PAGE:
Precious Life, 2010, USA/Israel
Precious Life is a documentary about Mohammad, an infant Palestinian child who was born with a genetic abnormality that leaves him without a functioning immune system. His parents, Raida and Faozi had already lost two daughters to this genetic abnormality. Mohammad is taken to a hospital in Israel that treats patients from Gaza and an anonymous monetary donation allows Mohammad to receive the bone marrow transplant he needs to survive.
Filmmaker Shlomi Eldar, who is a well-known reporter in Gaza reporter in Israel gets personally involved in the story, and chronicles Mohammad’s journey. He also spends considerable time with Raida, and conflict erupts when she states that she would be fine if Mohammad chose to be a suicide bomber down the line. This infuriates Eldar, but it also allows him to get deeper into the story and the complex political issues at play. Over the course of the film, there were a few conflicts between Israel and Gaza, including a war, where Mohammad’s doctor was called into action to serve as a combat physician. Raida and her family were stuck in a difficult spot: without medical intervention, Mohammad would have died, but by accepting assistance in Israel, many in Gaza branded them traitors.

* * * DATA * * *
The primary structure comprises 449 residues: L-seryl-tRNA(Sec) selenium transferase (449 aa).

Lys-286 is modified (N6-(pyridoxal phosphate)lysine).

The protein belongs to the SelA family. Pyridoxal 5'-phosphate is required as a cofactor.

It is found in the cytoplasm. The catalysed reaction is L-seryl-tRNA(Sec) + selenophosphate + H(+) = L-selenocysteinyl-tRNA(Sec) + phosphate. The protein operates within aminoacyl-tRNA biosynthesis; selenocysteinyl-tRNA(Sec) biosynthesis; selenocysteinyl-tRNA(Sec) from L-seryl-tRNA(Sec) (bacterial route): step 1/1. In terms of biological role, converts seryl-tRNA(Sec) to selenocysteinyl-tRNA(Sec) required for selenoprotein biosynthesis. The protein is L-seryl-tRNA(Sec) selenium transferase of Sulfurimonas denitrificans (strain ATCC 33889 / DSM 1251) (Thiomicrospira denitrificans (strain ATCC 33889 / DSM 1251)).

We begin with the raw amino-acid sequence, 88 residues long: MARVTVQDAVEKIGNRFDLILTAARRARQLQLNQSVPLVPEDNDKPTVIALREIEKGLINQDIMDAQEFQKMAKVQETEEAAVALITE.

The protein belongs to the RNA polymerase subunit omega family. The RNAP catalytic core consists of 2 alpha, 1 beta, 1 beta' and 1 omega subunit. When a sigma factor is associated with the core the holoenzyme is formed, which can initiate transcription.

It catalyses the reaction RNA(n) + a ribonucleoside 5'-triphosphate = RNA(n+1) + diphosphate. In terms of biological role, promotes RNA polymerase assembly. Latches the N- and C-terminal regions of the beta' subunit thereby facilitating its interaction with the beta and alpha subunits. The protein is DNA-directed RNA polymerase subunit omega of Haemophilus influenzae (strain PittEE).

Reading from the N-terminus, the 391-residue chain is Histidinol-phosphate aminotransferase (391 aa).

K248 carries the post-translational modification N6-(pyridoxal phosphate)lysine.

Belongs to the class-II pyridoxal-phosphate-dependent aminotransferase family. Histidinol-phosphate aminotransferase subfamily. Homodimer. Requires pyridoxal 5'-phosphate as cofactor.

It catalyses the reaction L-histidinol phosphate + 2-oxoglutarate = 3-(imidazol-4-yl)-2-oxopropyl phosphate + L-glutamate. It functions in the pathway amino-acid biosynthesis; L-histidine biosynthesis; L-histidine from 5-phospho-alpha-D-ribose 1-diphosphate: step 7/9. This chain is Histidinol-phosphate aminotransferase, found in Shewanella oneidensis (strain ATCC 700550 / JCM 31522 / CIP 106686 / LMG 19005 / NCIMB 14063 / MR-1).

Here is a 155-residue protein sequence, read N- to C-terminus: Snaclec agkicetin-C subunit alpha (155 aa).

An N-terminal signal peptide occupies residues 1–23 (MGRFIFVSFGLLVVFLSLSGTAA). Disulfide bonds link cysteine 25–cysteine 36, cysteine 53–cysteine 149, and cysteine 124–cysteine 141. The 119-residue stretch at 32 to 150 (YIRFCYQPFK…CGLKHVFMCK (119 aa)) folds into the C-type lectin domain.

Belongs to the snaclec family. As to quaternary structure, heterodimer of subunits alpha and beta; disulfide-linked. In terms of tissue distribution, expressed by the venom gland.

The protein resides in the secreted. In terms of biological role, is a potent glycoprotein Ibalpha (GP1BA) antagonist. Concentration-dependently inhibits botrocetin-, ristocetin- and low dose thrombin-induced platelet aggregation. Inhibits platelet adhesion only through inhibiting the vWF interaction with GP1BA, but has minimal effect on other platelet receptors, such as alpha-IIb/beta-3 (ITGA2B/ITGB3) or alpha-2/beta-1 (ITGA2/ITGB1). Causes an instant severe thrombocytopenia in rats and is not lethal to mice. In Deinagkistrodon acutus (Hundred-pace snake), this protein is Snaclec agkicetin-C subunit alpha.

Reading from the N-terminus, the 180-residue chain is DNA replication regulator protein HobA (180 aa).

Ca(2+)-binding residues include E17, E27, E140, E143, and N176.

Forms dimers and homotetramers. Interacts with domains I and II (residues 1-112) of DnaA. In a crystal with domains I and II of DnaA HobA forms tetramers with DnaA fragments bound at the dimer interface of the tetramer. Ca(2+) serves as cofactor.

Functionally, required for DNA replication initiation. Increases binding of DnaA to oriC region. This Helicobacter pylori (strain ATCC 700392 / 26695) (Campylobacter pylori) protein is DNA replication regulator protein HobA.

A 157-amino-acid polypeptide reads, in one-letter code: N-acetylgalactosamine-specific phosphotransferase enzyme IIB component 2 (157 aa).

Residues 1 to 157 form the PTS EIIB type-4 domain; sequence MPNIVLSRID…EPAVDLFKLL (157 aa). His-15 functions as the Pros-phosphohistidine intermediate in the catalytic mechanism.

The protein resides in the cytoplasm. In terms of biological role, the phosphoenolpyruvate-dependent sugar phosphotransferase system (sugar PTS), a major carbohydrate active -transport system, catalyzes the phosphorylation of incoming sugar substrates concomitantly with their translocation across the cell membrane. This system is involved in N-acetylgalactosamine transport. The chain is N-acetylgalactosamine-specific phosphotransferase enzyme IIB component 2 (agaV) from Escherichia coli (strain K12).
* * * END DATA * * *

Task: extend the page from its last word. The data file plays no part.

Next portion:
It was a fascinating film. The conflict between Israel and the Palestinian people is enormously complex and I can’t even pretend to offer a solution to the ongoing issues in the region. Eldar briefly went into the propaganda reported on both sides of the conflict. And, I also got the sense that Eldar wanted to tell a humanitarian story: a story of Israel citizens helping out a young Palestinian child. Luckily, what he got was so much deeper.
Another issue the conversation between Raida and Eldar revealed was the differences in the way that life is perceived, which is where the titled of the documentary comes from. Eldar and other Jewish people feel that life is immensely precious, whereas Raida feels that life is not precious, that death is inevitable and she is willing to die for her religion and see her children die for their religion. It appeared that Raida’s perspective was shaped by the fact that she has seen so much death in her life.
Eldar’s experience as a reporter makes him an interesting documentarian. His questions are often blunt and he did not shy away from the religious argument with Raida, which added so much to the documentary. He narrates the documentary and at times inserts his own thoughts and experiences into the film; a necessity, since he got so personally involved in Mohammed’s treatment.
Precious Life was thought-provoking and a very different glance at the Israeli-Palestinian conflict. I really appreciated it. You can watch Precious Life on Netflix.